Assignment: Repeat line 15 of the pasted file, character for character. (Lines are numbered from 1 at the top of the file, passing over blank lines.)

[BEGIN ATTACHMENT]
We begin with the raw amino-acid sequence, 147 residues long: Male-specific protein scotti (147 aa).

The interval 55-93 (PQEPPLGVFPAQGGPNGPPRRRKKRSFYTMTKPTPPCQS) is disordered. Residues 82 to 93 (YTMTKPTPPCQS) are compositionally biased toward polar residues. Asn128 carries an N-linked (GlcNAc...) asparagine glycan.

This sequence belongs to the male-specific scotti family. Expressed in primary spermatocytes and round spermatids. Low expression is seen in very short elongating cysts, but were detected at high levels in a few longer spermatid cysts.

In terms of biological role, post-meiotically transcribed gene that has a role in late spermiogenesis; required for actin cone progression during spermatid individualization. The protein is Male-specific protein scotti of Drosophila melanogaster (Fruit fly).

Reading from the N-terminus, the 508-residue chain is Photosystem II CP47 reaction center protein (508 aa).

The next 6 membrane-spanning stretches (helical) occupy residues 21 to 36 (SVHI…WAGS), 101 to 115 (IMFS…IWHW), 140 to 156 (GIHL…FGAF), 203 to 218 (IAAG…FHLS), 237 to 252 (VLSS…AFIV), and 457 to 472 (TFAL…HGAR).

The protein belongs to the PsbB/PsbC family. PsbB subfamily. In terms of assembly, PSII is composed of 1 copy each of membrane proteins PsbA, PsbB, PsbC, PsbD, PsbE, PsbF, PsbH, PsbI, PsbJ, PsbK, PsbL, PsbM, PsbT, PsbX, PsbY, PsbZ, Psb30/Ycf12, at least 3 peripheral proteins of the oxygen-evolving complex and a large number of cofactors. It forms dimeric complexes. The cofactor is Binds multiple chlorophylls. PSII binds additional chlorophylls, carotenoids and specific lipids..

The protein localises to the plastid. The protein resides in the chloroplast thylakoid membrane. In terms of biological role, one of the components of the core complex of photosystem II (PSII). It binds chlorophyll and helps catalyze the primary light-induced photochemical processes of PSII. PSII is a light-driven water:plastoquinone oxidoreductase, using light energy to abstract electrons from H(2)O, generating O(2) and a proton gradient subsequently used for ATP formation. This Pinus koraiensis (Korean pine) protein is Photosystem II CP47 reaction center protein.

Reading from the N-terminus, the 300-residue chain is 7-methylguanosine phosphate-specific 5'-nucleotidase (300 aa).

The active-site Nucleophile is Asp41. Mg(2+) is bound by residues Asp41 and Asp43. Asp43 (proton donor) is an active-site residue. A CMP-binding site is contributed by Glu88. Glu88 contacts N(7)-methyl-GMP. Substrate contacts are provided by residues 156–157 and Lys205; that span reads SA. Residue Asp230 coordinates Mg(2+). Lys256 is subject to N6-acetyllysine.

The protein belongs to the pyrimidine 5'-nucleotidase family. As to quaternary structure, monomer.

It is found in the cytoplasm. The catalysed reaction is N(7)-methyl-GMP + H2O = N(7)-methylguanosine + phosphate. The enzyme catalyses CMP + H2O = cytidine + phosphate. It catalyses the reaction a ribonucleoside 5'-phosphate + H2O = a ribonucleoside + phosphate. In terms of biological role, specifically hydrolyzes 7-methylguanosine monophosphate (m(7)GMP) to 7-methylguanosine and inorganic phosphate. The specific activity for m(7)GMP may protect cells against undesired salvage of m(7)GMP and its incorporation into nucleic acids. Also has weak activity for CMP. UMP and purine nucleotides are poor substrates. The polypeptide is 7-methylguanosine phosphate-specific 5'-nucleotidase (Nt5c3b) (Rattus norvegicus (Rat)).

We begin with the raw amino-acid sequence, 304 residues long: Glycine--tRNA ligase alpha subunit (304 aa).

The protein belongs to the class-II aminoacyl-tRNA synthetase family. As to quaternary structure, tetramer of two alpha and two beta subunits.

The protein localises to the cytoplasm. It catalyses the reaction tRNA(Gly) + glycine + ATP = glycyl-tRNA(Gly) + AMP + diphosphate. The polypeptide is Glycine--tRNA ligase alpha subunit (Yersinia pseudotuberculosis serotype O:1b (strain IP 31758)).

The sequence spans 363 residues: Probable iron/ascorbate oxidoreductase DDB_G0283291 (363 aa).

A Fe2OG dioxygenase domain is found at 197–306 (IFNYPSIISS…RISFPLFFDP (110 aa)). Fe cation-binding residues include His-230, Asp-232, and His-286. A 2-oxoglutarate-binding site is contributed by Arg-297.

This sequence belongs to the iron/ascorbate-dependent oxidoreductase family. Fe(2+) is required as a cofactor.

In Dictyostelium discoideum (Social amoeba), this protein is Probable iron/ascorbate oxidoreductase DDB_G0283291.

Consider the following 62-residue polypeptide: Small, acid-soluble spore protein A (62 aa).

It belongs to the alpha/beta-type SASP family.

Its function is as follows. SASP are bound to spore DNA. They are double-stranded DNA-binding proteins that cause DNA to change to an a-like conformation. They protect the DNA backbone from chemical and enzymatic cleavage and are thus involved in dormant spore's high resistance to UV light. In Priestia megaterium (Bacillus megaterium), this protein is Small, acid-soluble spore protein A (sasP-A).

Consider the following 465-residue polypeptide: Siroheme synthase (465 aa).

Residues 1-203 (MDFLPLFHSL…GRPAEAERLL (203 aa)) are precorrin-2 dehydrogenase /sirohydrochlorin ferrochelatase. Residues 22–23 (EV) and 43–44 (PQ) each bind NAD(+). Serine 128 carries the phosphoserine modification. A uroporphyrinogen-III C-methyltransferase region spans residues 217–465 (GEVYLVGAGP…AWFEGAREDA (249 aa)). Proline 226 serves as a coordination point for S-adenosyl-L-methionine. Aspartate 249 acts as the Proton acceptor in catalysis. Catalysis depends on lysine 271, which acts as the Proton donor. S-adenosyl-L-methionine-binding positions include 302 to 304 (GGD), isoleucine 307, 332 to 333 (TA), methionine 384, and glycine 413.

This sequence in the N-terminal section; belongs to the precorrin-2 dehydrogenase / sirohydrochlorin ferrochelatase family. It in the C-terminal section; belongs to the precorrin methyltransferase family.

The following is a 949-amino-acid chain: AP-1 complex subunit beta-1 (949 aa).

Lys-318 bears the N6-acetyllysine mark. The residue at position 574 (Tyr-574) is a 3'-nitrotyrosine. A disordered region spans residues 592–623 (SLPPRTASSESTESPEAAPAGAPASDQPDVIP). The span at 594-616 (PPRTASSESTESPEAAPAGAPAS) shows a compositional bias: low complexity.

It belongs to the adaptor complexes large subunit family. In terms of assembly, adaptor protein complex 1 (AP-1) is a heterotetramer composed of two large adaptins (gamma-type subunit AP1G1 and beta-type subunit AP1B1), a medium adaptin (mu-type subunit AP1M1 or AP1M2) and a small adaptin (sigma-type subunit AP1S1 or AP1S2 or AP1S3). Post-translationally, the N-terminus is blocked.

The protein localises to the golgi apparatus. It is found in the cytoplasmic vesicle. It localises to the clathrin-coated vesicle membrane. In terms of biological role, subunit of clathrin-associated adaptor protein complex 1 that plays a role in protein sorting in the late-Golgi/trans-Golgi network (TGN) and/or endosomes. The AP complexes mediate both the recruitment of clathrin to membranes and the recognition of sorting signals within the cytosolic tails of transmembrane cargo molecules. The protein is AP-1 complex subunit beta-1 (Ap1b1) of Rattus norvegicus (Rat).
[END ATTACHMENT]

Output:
The protein localises to the cytoplasm. It catalyses the reaction tRNA(Gly) + glycine + ATP = glycyl-tRNA(Gly) + AMP + diphosphate. The polypeptide is Glycine--tRNA ligase alpha subunit (Yersinia pseudotuberculosis serotype O:1b (strain IP 31758)).